I hear this question a lot from clients and on social media and my answer is not what you’d expect. Here’s how I think about it.
The questioner is in a relationship with someone who repeatedly violates boundaries and treats her in highly disrespectful ways. Treatment could be anything from name-calling to hitting, blaming to criticizing, threatening to trivializing. Whatever the behavior, it is repeated and it hurts the questioner.
Invariably the questioner has told the partner that the behavior is hurtful and not okay.
The question, “Does he know he’s hurting me” is a reasonable question if one assumes that people who love each other don’t intentionally hurt each other.
So, what is going on?
Reasoning through this we will see something like this:
People who love each other don’t intentionally hurt each other.
He tells me he loves me.
I love him.
He’s hurting me.
Everyone I’ve worked with who finds themselves in a toxic relationship has problems with setting and maintaining healthy boundaries. It’s one of the reasons people end up in toxic relationships and then have a hard time leaving.
It’s a relationship where one person violates the other person’s boundaries, values, and identity on a regular basis. These relationships are verbally, emotionally, and sometimes physically abusive.
When I talk with people who are in toxic relationships common themes emerge.
Have you noticed that when you feel disconnected from a primary partnership it naturally generates questions of your value? It’s common to wonder if you matter or what’s wrong with you.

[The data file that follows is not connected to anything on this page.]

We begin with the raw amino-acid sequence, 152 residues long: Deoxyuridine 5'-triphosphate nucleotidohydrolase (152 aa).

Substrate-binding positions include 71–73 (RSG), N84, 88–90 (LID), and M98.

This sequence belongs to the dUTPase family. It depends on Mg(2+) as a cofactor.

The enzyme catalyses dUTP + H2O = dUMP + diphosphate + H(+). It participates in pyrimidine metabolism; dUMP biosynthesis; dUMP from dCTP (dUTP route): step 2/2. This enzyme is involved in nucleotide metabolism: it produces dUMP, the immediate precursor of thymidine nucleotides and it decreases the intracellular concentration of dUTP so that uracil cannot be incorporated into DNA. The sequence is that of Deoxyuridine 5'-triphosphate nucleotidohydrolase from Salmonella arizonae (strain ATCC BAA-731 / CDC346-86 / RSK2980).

As children, we don’t naturally know who we are or what we are capable of. We learn who we are through conversations with adults who tell us about ourselves. These adults, our parents, teachers, relatives, and strangers, make statements such as “Look at how smart you are!” or “Why can’t you be more like your brother?” or “How hard is it to clean your room?”
If you think honestly about how you regard yourself, it is probably an outgrowth of how the adults in your life regarded you as a child. Feelings like “others don’t appreciate me” or “it’s hard to find love so I might as well put up with what I have” come from a sense of not being valued.
At the same time, it’s easy to imagine how feeling better...
Have you ever been arguing with your partner or family member and realized you didn’t want to be fighting? You wanted to stop but you didn’t know how to get your point across without continuing the fight?
We’ve all be there and it feels like being caught in quicksand. The more you talk, the worse it gets.
Instead of talking, find the right moment and give your partner or family member a hug.*
First, find the right moment.
This is important because if the argument is currently happening, your partner isn’t going to be receptive to a hug. But later, after things have cooled off, go up to your partner and ask for a hug. No reference to the early disagreement, no explanation. Just ask for a hug.
As a matter of fact, I recommend hugging your partner (and other family members) multiple times per day.
The magic of a hug lies in the neurochemistry that happens when you hug someone. Both people in a hug release oxytocin, a neurochemical responsible for bonding....
Meet my German Shepherd, Echo. He’s loyal and bonded to me. He is also protective and shows good judgment about other people. His favorite activity is to catch or fetch balls I throw for him. He does it like it’s his job — with intensity and passion. Echo sets a good example for us all. Here are just a few good things he demonstrates daily.
1. He likes to work and does his job with passion. Even the little jobs, such as catching balls, “hunting” flies, and encouraging me to take a break. Are you doing your jobs with passion? Do you appreciate the meaning of those small everyday, annoying tasks? These small tasks are often the result of abundance in our lives. For example, if you own a car, there is maintenance involved. The annoyance of having to change the oil in the car wouldn’t be there if you didn’t have the resources to own the car in the first place. Appreciate the small, annoying things in your life and do them with passion (or...